Russian mining giant Nornickel on Tuesday said it was not changing its long-term view on the metals sector and that it would continue to carry out its plans, despite acknowledging logistical issues.
“On the long-term horizon, we are not changing our view in principle,” said Senior Vice President Sergei Dubovitsky told employees. “We are continuing to realise our investment plans.”
He described the current situation with prices for metal and oil as “an anomaly”. The London Metal Exchange (LME) last Tuesday halted nickel trading and cancelled trades after prices rocketed to more than $100,000 per tonne in a surge sources blamed on short covering by one of the world’s top producers.
“We assume that our trading will continue, our sales will continue,” said Dubovitsky. “Our metals are in demand on markets. And none of our customers are planning to break contracts now. It goes without saying that there are some logistical problems.”
Nornickel’s biggest shareholder, Vladimir Potanin, on Saturday said the company had managed to secure alternative routes for its palladium deliveries.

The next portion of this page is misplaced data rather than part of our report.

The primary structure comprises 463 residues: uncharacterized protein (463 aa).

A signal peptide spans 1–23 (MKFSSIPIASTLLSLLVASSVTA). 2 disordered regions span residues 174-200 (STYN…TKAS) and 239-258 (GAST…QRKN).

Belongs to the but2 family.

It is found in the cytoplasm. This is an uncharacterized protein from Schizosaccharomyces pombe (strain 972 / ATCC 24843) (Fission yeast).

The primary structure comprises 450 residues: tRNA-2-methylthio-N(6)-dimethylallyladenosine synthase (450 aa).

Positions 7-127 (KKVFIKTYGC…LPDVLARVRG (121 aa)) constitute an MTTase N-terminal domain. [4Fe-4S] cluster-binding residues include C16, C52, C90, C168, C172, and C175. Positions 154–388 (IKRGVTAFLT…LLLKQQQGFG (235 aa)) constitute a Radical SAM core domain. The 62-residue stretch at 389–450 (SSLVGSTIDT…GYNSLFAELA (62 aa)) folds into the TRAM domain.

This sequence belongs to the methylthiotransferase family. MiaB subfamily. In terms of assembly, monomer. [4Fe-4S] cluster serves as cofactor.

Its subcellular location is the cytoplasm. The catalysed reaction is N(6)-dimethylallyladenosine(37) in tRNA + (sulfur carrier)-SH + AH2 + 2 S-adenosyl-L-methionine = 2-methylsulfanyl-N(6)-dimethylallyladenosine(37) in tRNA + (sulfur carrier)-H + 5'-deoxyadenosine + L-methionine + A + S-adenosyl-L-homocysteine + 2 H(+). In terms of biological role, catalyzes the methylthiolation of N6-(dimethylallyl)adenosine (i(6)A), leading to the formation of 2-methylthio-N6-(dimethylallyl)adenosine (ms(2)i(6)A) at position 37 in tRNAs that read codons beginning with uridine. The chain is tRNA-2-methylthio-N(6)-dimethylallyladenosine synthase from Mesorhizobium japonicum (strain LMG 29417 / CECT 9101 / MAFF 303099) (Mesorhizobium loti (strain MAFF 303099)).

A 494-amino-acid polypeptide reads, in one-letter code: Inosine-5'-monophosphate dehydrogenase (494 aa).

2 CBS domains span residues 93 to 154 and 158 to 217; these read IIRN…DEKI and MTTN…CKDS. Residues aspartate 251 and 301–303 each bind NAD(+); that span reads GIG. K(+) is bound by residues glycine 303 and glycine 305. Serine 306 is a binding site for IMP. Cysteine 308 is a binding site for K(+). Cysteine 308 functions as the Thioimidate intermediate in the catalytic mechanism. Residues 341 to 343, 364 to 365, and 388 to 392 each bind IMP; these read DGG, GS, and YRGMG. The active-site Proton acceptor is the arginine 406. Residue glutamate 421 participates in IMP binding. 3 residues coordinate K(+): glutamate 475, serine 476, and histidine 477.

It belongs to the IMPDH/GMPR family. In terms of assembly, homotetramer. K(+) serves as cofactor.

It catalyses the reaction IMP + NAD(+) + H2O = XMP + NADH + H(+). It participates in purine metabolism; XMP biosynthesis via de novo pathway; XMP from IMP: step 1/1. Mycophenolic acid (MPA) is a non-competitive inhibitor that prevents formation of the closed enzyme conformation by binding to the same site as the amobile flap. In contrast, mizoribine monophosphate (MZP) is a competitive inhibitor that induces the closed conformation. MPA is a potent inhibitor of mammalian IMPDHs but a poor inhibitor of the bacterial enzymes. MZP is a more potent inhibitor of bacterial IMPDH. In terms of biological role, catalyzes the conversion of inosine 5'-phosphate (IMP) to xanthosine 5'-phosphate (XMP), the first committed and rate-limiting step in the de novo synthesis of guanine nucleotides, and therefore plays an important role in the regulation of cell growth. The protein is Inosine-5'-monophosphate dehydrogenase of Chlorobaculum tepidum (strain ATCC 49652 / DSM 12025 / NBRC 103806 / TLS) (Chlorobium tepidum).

Dubovitsky said Nornickel, the world’s largest producer of palladium and refined nickel, was considering diverting metals supplies to alternative markets, including Asia, but called this “plan B”.
“Our task at the moment is to maintain our key markets, our key customer base,” Dubovitsky said. “Our task in very turbulent conditions is to maintain our supply chains.”
Nornickel was also looking into possible supplies of equipment from elsewhere in Russia and Asia for its investment plans and that the schedule for realising some projects may be changed, he said.
In November, Nornickel raised its 2021-2030 investment estimate by $6-billion to $35-billion.
Another senior vice president, Sergei Stepanov, said Nornickel has supplies of spare parts for production processes to last three months.